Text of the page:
We used to go to Bally’s (a chain of gyms) three times a week. Some nights we even walked to the supermarket or deli, roundtrip 2-3 miles. When we started our cruising lifestyle, through Boise, Denver, and Calgary (homes of our children), we invariably found a Bally’s or a community center with excellent workout facilities. When we started to navigate the Alaska Highway, however, our routines changed.
We realized that the convenience of a nearby exercise facility is crucial. At first we thought hiking would take the place of a gym. When we tried that, hordes of mosquitoes rejoiced! And then it got either too cold or too hot. So the habit refused to take hold. Then the thrill of Phase I, the sight-seeing phase, took over. New routines were formed, not resembling exercise except for leisurely strolling.
Six months later, when we entered Phase II, the relaxing/seeing phase, and bought M’A’turn, we bought yoga mats so we can exercise right there on our new and spacious floor. We did, for a month. But that habit did not take hold either. We tried playing table tennis, billiards, mini-golf, and pickleball when we got to the North Carolina campgrounds. Sadly, those did not become habits either!
But we thought there must be a way of keeping fit through exercise while cruising! I dreaded the thought that we may be slipping to the sedentary habits of sexagenarians. But I bravely reasoned that we have not yet formed good exercise habits simply because we are still in transition from our old lifestyle. Discussing the matter with Bill, we now resolve to do the following every day:
1. Exercise for 15 minutes immediately after waking up.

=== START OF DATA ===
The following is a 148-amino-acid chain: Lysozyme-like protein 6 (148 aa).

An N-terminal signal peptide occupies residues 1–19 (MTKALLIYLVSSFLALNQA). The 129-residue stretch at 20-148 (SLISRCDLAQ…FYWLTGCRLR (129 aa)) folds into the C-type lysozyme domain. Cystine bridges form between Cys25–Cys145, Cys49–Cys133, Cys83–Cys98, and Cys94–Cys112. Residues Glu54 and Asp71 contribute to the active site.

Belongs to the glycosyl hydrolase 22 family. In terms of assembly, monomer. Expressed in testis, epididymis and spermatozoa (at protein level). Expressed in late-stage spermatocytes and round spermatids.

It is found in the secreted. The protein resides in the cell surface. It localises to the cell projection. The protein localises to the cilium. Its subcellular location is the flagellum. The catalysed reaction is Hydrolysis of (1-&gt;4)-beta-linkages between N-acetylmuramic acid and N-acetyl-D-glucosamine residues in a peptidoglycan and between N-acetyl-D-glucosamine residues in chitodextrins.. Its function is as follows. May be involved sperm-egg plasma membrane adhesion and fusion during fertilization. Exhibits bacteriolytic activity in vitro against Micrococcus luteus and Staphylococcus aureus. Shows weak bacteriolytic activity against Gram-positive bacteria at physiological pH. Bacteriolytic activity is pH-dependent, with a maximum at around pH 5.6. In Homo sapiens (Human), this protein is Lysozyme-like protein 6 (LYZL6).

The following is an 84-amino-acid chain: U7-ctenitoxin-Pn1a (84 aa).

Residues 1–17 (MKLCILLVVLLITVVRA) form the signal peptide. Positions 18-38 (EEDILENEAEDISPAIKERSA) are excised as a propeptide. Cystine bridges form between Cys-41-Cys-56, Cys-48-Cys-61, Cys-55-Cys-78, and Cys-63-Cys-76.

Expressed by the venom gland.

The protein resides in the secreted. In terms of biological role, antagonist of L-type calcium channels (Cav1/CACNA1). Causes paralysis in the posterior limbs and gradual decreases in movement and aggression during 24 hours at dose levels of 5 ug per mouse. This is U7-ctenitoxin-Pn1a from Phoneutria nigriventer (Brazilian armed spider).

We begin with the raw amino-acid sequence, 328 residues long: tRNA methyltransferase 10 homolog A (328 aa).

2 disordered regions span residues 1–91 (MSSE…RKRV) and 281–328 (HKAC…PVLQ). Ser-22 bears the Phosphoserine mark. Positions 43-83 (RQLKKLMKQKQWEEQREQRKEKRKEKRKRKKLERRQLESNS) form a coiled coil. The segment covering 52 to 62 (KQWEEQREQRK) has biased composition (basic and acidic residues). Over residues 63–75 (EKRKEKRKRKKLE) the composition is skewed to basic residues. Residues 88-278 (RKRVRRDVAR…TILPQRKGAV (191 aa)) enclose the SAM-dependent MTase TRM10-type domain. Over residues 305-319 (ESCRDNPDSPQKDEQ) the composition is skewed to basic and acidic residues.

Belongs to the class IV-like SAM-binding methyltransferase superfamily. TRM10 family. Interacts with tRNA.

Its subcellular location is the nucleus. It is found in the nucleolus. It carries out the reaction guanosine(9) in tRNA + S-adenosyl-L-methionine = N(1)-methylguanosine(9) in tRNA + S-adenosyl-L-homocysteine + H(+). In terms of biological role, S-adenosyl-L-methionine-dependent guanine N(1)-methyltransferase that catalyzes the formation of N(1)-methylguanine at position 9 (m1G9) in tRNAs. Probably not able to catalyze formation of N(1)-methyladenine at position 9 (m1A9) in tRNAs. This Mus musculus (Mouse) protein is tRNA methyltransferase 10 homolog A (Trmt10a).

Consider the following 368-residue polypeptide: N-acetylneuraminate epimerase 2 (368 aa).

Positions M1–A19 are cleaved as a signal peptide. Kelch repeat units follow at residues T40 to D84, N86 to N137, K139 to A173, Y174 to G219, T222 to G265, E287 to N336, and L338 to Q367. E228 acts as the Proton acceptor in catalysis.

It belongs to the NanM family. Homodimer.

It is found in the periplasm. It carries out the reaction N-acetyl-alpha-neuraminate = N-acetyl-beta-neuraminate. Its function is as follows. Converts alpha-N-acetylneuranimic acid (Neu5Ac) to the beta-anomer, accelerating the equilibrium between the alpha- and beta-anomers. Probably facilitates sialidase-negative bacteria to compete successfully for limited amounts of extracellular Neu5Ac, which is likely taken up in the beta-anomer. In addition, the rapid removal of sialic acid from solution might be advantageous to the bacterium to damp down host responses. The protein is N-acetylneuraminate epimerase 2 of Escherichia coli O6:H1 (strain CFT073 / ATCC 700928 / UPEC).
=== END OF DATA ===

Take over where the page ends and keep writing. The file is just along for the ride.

2. Walk for 15 minutes before nightfall.
3. Find the time to play at least 30 minutes of one sport (table tennis, billiards, mini-golf, badminton, pickleball or dance).
Now let us shift to the matter of food intake. In Phase I when we were doing a lot of driving in the RV, we would cut up a lot of veggies (celery, jicama, and carrots), bring a lot of fruits (apples, bananas, cantaloupes, and grapes), and always have nuts for snacking on. We also opted for lots of water. In Phase II when we settled at campgrounds longer, nesting in our ‘home’, we started to cook more meals.
So, combined with minimal exercise and more food, would you like to guess what happened? Yes, we packed the pounds. So, now we also resolve to:
1. Eat only one big meal a day, preferably dinner.
2. Graze throughout the day with a small breakfast, a light morning snack, a light lunch, and/or a light afternoon snack.
3. Eat out infrequently, preferably only during an occasion or celebration.
Examples of a light breakfast are: a pancake, a toast, or a bowl of oatmeal or cereal. A light snack would mean a bowl of popcorn or chips, a cookie, a banana, or an apple. A hot dog, BLT or deli sandwich could make for a light lunch (in fact, maybe it should be half). And then we reward ourselves with a big meal (but not too big) at the close of day, like meat and potatoes and salad or pasta, garlic bread, and greens!
Wish us luck!
Next Thought: Nourishing the Soul While Cruising